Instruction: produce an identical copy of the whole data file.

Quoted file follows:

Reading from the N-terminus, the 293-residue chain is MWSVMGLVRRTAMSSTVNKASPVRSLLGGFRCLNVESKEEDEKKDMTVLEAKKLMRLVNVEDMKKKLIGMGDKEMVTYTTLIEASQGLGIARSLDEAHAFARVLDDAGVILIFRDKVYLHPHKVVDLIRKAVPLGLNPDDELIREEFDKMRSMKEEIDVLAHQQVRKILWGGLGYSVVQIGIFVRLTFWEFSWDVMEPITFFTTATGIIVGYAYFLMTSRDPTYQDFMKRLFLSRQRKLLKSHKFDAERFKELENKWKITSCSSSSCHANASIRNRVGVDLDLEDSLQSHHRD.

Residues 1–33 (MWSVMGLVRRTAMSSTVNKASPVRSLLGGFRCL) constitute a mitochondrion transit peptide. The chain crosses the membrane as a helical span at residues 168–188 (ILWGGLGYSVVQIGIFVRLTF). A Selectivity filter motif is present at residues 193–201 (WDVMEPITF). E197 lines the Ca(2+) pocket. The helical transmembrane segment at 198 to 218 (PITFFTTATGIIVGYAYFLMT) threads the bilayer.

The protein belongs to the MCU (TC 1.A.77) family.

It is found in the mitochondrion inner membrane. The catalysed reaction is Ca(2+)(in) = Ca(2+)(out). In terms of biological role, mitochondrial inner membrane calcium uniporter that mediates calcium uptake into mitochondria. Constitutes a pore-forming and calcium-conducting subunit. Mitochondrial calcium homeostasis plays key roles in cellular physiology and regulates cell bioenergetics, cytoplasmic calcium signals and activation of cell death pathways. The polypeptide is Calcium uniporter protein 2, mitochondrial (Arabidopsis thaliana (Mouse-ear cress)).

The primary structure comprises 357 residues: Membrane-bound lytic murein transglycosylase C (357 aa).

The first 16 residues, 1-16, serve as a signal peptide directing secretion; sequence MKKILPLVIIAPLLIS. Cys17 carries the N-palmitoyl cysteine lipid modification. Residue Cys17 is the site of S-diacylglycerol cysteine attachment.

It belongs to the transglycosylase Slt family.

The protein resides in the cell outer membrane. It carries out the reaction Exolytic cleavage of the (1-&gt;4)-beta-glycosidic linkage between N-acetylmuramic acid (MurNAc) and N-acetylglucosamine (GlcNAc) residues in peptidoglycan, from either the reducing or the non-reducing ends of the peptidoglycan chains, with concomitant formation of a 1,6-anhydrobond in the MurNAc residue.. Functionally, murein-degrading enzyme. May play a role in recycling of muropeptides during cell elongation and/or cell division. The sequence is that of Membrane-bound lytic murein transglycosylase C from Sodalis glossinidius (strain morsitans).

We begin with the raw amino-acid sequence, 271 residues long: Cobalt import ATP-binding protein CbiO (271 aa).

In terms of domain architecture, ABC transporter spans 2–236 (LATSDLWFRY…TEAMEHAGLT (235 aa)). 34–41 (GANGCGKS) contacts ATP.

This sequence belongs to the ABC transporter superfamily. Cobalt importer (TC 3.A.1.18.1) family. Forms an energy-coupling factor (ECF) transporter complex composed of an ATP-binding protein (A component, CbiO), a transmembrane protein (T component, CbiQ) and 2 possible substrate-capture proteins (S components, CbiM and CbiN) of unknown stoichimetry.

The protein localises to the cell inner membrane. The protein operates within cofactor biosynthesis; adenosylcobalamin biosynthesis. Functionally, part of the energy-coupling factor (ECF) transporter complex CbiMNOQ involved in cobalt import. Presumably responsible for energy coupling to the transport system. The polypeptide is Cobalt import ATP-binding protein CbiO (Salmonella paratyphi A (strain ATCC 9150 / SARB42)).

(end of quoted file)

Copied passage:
Reading from the N-terminus, the 293-residue chain is MWSVMGLVRRTAMSSTVNKASPVRSLLGGFRCLNVESKEEDEKKDMTVLEAKKLMRLVNVEDMKKKLIGMGDKEMVTYTTLIEASQGLGIARSLDEAHAFARVLDDAGVILIFRDKVYLHPHKVVDLIRKAVPLGLNPDDELIREEFDKMRSMKEEIDVLAHQQVRKILWGGLGYSVVQIGIFVRLTFWEFSWDVMEPITFFTTATGIIVGYAYFLMTSRDPTYQDFMKRLFLSRQRKLLKSHKFDAERFKELENKWKITSCSSSSCHANASIRNRVGVDLDLEDSLQSHHRD.

Residues 1–33 (MWSVMGLVRRTAMSSTVNKASPVRSLLGGFRCL) constitute a mitochondrion transit peptide. The chain crosses the membrane as a helical span at residues 168–188 (ILWGGLGYSVVQIGIFVRLTF). A Selectivity filter motif is present at residues 193–201 (WDVMEPITF). E197 lines the Ca(2+) pocket. The helical transmembrane segment at 198 to 218 (PITFFTTATGIIVGYAYFLMT) threads the bilayer.

The protein belongs to the MCU (TC 1.A.77) family.

It is found in the mitochondrion inner membrane. The catalysed reaction is Ca(2+)(in) = Ca(2+)(out). In terms of biological role, mitochondrial inner membrane calcium uniporter that mediates calcium uptake into mitochondria. Constitutes a pore-forming and calcium-conducting subunit. Mitochondrial calcium homeostasis plays key roles in cellular physiology and regulates cell bioenergetics, cytoplasmic calcium signals and activation of cell death pathways. The polypeptide is Calcium uniporter protein 2, mitochondrial (Arabidopsis thaliana (Mouse-ear cress)).

The primary structure comprises 357 residues: Membrane-bound lytic murein transglycosylase C (357 aa).

The first 16 residues, 1-16, serve as a signal peptide directing secretion; sequence MKKILPLVIIAPLLIS. Cys17 carries the N-palmitoyl cysteine lipid modification. Residue Cys17 is the site of S-diacylglycerol cysteine attachment.

It belongs to the transglycosylase Slt family.

The protein resides in the cell outer membrane. It carries out the reaction Exolytic cleavage of the (1-&gt;4)-beta-glycosidic linkage between N-acetylmuramic acid (MurNAc) and N-acetylglucosamine (GlcNAc) residues in peptidoglycan, from either the reducing or the non-reducing ends of the peptidoglycan chains, with concomitant formation of a 1,6-anhydrobond in the MurNAc residue.. Functionally, murein-degrading enzyme. May play a role in recycling of muropeptides during cell elongation and/or cell division. The sequence is that of Membrane-bound lytic murein transglycosylase C from Sodalis glossinidius (strain morsitans).

We begin with the raw amino-acid sequence, 271 residues long: Cobalt import ATP-binding protein CbiO (271 aa).

In terms of domain architecture, ABC transporter spans 2–236 (LATSDLWFRY…TEAMEHAGLT (235 aa)). 34–41 (GANGCGKS) contacts ATP.

This sequence belongs to the ABC transporter superfamily. Cobalt importer (TC 3.A.1.18.1) family. Forms an energy-coupling factor (ECF) transporter complex composed of an ATP-binding protein (A component, CbiO), a transmembrane protein (T component, CbiQ) and 2 possible substrate-capture proteins (S components, CbiM and CbiN) of unknown stoichimetry.

The protein localises to the cell inner membrane. The protein operates within cofactor biosynthesis; adenosylcobalamin biosynthesis. Functionally, part of the energy-coupling factor (ECF) transporter complex CbiMNOQ involved in cobalt import. Presumably responsible for energy coupling to the transport system. The polypeptide is Cobalt import ATP-binding protein CbiO (Salmonella paratyphi A (strain ATCC 9150 / SARB42)).